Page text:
The Brembo brake system is great, and backed by Bosch ABS, with nice bite on the rear and great strength on the front, with a proper Brembo radial master-cylinder fitted. Switchblocks on the ‘bars are also easy to use, although the mode switch/menu button sharing a function with the indicator cancel was a bit strange, especially when you then used an up/down toggle above it to then move through the menu or modes. Changing modes on the move does require the throttle to be closed but it’s easy enough.
One point of note also in the ‘bar area is how at full lock you’ll get your fingers caught between the tank and grip, which you can avoid by ensuring your thumb runs horizontally along the top of the grip in these situations. On the plus side, the upright seating positon does mean you’ve got some room to move and reposition your hands and arms.
Overall the SuperSport S is sexy, characterful and engaging to ride, and I can’t stress enough the need to go for a proper test ride if you’re interested. Going around the block in city traffic will not do this machine justice.
2018 Ducati Supersport S Specifications
Price: $19,990 (Red), $20,290 (White) + ORC
Claimed power: 81kW (113hp)@9000rpm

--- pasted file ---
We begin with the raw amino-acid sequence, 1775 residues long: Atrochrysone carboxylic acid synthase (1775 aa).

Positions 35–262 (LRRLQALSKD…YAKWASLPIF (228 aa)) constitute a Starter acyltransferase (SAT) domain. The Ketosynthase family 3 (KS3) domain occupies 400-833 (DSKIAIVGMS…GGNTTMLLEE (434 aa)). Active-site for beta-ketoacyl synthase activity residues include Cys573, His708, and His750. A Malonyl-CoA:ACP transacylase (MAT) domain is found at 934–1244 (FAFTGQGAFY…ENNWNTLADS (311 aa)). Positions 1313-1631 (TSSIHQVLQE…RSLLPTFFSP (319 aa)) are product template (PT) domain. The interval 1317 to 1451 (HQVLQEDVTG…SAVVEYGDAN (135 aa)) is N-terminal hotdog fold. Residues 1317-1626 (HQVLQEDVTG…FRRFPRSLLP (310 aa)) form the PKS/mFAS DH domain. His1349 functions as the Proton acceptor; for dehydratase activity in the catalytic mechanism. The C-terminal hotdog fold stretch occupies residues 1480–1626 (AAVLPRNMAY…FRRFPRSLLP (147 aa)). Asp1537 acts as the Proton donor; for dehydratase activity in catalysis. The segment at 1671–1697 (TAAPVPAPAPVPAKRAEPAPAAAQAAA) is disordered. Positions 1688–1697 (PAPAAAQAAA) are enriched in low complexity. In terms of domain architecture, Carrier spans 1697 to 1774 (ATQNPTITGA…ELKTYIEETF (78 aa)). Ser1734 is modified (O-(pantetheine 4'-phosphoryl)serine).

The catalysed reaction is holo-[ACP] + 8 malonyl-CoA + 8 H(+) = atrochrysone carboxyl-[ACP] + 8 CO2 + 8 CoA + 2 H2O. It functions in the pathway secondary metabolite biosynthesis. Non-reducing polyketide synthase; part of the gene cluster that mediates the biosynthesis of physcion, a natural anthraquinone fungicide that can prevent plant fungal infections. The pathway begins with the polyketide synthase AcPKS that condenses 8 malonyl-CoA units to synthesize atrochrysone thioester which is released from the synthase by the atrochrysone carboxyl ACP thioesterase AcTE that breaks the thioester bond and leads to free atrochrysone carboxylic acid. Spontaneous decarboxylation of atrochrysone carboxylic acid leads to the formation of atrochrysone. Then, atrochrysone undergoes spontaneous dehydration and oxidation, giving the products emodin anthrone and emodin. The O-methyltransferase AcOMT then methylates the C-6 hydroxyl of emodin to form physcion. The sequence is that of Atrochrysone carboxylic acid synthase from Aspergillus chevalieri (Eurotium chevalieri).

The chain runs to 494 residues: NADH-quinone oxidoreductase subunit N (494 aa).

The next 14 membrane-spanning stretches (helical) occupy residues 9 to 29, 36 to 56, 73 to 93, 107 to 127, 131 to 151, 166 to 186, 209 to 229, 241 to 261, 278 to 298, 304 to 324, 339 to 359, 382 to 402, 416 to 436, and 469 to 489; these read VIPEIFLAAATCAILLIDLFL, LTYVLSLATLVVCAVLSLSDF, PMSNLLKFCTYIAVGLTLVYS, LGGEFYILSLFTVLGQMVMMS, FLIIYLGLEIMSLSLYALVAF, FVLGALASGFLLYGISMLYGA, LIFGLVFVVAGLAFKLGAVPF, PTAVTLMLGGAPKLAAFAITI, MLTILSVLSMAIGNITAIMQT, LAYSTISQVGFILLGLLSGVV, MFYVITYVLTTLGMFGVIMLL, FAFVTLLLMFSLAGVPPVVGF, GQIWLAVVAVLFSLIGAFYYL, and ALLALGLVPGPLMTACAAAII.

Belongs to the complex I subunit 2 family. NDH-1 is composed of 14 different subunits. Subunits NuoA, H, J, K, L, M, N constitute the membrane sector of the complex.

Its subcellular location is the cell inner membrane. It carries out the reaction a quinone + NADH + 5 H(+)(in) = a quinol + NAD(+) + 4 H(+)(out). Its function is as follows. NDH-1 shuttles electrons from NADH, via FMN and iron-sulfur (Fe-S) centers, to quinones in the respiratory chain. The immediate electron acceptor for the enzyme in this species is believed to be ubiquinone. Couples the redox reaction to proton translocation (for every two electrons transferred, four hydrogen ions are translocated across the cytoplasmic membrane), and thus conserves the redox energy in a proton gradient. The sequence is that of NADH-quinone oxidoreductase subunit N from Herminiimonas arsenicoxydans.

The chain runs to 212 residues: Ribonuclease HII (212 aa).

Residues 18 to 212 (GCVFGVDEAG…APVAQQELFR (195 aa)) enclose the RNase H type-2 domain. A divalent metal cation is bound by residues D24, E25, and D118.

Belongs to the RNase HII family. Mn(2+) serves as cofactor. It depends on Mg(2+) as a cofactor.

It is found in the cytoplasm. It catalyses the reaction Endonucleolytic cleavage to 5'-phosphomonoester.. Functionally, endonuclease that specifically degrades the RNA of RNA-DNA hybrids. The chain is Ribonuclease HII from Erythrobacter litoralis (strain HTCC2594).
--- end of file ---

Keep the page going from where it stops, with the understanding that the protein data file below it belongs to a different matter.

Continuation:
Claimed torque: 96.7Nm (71.3ft-lbs)@6500rpm
Kerb weight: 210kg
Fuel capacity: 16L
Engine: Testastretta II 11º L-twin, four-valves per cylinder, Desmodromic, liquid-cooled, 937cc, 94 x 67.5mm bore x stroke, 12.6:1 compression, Continental EFI with 53mm throttle-bodies, RbW, two-into-one-into-two exhaust with alloy mufflers, Ride Modes, DQS, DTC
Gearbox: Six-speed, Up-Down QS (DQS)
Clutch: Wet multi-plate, hydraulic actuation, slipper clutch
Frame: Tubular steel trellis frame attached to engine cylinder-heads.
Rake: 24º Trail: 91mm
Suspension: Ohlins 48mm forks, fully adjustable, Ohlins shock, fully adjustable
Brakes: 320mm semi-floating rotors, Brembo M4 32 monoblock calipers, radial pump master-cylinder, ABS. 245mm rear rotor with two-piston caliper.
Wheels & Tyres: Y-Shaped 3-spoke light alloy wheels, 3.50 (f), 5.50 (r), Pirelli Diablo Rosso III 120/70-17 and 180/55-17 tyres.
Seat height: 810mm
Instruments: Full LCD dash.
Warranty: 24 months unlimited kilometer.
Maintenance: 15,000km service (30,000km valve clearance).
2018 Ducati Supersport S Gallery
The Verdict | Review: 2018 Ducati Supersport S
Is the new Ducati Supersport like an old Supersport? Certainly. Ducati have done a great job in using the 937cc Testastretta 11° engine, culminating in a powerplant with super accessible power and torque that provides crisp response and a keen willingness to dig in, all wrapped in a stylish package, which on the S boasts some impressive features…